A second consideration is that the short-term impact of a reorientation of policies frequently involves immediate losses in uneconomic sectors while the realization of the benefits in viable sectors is a more gradual process. For example, currency depreciation and the elimination of restrictions can be expected to lead to immediate cutbacks in those import-substituting industries or activities that have been protected; the offsets in the form of expanded activity and output in viable export sectors would normally take much longer to accrue. Similarly, cuts in government expenditures or more realistic prices for public services as part of an effort to reduce a fiscal imbalance may involve short-term costs to some sectors while the ultimate benefits resulting from reduced demand pressures and more rational incentives follow with a lag.

Third, the task of adjustment will also depend, in part, upon the world trading climate. Clearly, it is much easier for a country to adjust when world trade is expanding strongly. In much of the recent past, however, these conditions have not existed, and deficit countries have had to adjust in an environment marked by falling commodity prices and depressed world trading conditions with protectionist pressures intensifying. These developments have made balance of payments adjustment that much harder for deficit countries, since the brunt of their adjustment has fallen on imports.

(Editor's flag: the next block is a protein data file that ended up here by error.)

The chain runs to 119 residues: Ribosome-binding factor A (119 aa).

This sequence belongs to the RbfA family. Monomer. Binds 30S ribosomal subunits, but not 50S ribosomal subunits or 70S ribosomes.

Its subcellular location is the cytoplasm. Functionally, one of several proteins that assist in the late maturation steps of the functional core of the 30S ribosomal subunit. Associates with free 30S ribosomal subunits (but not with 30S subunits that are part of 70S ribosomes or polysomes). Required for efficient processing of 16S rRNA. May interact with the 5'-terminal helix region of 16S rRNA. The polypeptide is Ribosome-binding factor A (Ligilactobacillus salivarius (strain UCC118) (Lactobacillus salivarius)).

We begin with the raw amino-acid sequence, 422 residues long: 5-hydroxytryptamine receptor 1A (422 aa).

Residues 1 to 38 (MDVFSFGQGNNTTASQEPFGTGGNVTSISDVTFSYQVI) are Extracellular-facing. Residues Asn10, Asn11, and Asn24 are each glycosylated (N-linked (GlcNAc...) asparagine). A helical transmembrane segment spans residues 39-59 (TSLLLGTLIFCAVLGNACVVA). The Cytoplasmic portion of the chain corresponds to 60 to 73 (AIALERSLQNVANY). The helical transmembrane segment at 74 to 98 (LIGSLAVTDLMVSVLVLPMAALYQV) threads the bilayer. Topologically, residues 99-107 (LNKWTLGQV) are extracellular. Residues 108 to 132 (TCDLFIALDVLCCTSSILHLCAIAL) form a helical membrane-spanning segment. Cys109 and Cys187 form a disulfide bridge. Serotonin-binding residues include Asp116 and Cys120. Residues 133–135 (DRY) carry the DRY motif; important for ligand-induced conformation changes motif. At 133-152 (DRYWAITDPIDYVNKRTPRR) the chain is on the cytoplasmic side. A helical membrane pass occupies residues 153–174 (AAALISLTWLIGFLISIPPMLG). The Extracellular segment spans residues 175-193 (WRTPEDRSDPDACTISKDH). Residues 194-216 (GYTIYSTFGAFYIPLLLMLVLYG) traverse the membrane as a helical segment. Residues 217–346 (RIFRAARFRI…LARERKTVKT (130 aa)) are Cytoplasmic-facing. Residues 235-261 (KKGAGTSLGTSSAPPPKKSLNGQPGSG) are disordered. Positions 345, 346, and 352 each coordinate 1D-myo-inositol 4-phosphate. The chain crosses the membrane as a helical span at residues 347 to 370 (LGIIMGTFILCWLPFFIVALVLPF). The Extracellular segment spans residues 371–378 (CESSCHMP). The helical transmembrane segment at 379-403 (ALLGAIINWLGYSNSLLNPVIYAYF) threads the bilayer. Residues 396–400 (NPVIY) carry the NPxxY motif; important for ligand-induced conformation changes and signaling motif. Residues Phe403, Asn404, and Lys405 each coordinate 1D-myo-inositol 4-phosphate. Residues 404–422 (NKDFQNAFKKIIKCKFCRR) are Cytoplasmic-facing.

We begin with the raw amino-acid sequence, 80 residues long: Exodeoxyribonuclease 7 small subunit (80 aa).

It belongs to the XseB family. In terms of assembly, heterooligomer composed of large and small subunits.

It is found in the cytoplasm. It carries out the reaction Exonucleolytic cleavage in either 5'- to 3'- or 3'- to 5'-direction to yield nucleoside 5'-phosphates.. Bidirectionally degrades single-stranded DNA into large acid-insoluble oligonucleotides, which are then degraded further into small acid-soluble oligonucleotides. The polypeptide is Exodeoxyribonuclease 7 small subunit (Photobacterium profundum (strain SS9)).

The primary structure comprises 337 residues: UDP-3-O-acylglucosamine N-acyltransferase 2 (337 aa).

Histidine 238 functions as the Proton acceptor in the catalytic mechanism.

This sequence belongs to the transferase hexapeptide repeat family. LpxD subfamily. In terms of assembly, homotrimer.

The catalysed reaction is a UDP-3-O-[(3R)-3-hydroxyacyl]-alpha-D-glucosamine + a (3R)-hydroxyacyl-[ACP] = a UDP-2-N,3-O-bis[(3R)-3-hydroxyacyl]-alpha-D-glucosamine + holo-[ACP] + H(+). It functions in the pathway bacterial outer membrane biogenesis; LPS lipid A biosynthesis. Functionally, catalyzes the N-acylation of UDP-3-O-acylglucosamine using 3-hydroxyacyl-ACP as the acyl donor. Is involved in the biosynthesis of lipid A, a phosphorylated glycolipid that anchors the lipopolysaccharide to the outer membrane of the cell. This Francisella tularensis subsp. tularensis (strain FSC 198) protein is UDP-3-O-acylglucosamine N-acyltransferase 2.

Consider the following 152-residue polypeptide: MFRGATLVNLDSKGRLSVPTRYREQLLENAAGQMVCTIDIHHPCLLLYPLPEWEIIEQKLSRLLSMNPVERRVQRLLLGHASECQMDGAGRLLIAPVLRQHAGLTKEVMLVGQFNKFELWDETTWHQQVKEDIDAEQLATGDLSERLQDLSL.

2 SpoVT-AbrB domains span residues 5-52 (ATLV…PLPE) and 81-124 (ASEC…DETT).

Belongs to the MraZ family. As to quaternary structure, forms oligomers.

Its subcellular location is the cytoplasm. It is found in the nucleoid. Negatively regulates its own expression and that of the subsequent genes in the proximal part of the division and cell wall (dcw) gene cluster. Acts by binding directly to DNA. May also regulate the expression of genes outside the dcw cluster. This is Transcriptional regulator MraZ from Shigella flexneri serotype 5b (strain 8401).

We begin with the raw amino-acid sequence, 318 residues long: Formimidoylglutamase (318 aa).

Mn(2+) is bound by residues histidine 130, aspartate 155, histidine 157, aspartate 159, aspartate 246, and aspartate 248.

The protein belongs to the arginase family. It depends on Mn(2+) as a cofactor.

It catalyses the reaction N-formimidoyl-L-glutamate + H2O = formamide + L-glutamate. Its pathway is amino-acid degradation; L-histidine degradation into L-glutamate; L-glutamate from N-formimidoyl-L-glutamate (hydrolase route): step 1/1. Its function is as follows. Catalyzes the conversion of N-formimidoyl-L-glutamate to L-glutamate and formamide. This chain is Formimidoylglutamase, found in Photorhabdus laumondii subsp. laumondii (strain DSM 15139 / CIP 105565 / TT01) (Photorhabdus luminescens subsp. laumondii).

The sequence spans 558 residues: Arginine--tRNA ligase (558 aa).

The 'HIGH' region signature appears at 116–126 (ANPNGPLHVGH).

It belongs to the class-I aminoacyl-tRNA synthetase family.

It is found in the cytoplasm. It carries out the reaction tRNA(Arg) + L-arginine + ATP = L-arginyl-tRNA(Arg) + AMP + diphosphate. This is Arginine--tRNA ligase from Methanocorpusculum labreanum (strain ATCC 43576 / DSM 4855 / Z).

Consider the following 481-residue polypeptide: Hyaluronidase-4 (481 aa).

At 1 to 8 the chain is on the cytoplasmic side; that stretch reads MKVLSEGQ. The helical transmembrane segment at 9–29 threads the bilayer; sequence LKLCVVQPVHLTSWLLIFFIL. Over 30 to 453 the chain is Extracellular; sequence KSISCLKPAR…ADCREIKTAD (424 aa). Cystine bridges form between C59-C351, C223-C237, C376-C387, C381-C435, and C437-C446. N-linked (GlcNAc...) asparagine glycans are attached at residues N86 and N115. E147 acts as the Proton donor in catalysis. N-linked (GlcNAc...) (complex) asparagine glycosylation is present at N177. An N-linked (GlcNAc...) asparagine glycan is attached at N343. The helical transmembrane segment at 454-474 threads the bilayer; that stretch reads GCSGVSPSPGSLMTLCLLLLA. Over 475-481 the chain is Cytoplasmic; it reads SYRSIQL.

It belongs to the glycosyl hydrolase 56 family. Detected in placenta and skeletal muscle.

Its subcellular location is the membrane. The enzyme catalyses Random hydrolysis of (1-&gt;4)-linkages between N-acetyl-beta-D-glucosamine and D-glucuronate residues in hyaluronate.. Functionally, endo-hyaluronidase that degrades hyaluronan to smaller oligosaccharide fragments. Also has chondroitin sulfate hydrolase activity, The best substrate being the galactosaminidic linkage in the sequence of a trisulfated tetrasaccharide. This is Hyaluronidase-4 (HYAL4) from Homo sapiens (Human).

Finally, adjustment efforts inevitably reflect the availability and terms of external financing. Recent experience has shown how financing flows fall when uncertainties arise about the capacity of borrowing countries to service their debt. For example, net lending by commercial banks to developing countries fell precipitously in the second half of 1982, and there was no appreciable increase in the other principal components of financing—official flows or direct investment. The contraction of external financing forced the pace of adjustment. Meanwhile, the dramatic reversal in the early 1980s, in the terms of financing—from a period of negative real interest rates to high positive real interest rates, as well as a shortening of maturities—added enormously to the debt-service burden and, hence, the task of adjustment confronting borrowing countries.

It is for these reasons that adjustment has been such an uphill struggle for many developing countries and why growth in the developing world has been set back so seriously in recent years.

Efforts to Strengthen Growth-Oriented Adjustment